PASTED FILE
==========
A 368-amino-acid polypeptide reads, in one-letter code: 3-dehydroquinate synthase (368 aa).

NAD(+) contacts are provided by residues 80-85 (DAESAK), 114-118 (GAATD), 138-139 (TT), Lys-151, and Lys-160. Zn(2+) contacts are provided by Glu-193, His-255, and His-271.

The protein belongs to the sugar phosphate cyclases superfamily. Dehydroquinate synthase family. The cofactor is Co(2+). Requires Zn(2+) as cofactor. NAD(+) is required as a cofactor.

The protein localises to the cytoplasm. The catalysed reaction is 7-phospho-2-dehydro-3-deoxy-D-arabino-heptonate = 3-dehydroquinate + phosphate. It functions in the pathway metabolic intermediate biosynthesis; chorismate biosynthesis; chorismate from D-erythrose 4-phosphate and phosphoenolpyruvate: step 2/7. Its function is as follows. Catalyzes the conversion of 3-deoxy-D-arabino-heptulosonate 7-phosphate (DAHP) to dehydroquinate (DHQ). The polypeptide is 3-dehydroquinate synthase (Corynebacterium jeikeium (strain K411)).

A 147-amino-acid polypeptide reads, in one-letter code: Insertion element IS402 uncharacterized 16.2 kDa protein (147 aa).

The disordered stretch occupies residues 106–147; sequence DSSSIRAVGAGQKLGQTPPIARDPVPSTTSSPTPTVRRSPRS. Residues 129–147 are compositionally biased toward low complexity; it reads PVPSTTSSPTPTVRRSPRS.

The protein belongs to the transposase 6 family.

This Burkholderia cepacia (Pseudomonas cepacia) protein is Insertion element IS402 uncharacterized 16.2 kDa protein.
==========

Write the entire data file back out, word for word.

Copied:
A 368-amino-acid polypeptide reads, in one-letter code: 3-dehydroquinate synthase (368 aa).

NAD(+) contacts are provided by residues 80-85 (DAESAK), 114-118 (GAATD), 138-139 (TT), Lys-151, and Lys-160. Zn(2+) contacts are provided by Glu-193, His-255, and His-271.

The protein belongs to the sugar phosphate cyclases superfamily. Dehydroquinate synthase family. The cofactor is Co(2+). Requires Zn(2+) as cofactor. NAD(+) is required as a cofactor.

The protein localises to the cytoplasm. The catalysed reaction is 7-phospho-2-dehydro-3-deoxy-D-arabino-heptonate = 3-dehydroquinate + phosphate. It functions in the pathway metabolic intermediate biosynthesis; chorismate biosynthesis; chorismate from D-erythrose 4-phosphate and phosphoenolpyruvate: step 2/7. Its function is as follows. Catalyzes the conversion of 3-deoxy-D-arabino-heptulosonate 7-phosphate (DAHP) to dehydroquinate (DHQ). The polypeptide is 3-dehydroquinate synthase (Corynebacterium jeikeium (strain K411)).

A 147-amino-acid polypeptide reads, in one-letter code: Insertion element IS402 uncharacterized 16.2 kDa protein (147 aa).

The disordered stretch occupies residues 106–147; sequence DSSSIRAVGAGQKLGQTPPIARDPVPSTTSSPTPTVRRSPRS. Residues 129–147 are compositionally biased toward low complexity; it reads PVPSTTSSPTPTVRRSPRS.

The protein belongs to the transposase 6 family.

This Burkholderia cepacia (Pseudomonas cepacia) protein is Insertion element IS402 uncharacterized 16.2 kDa protein.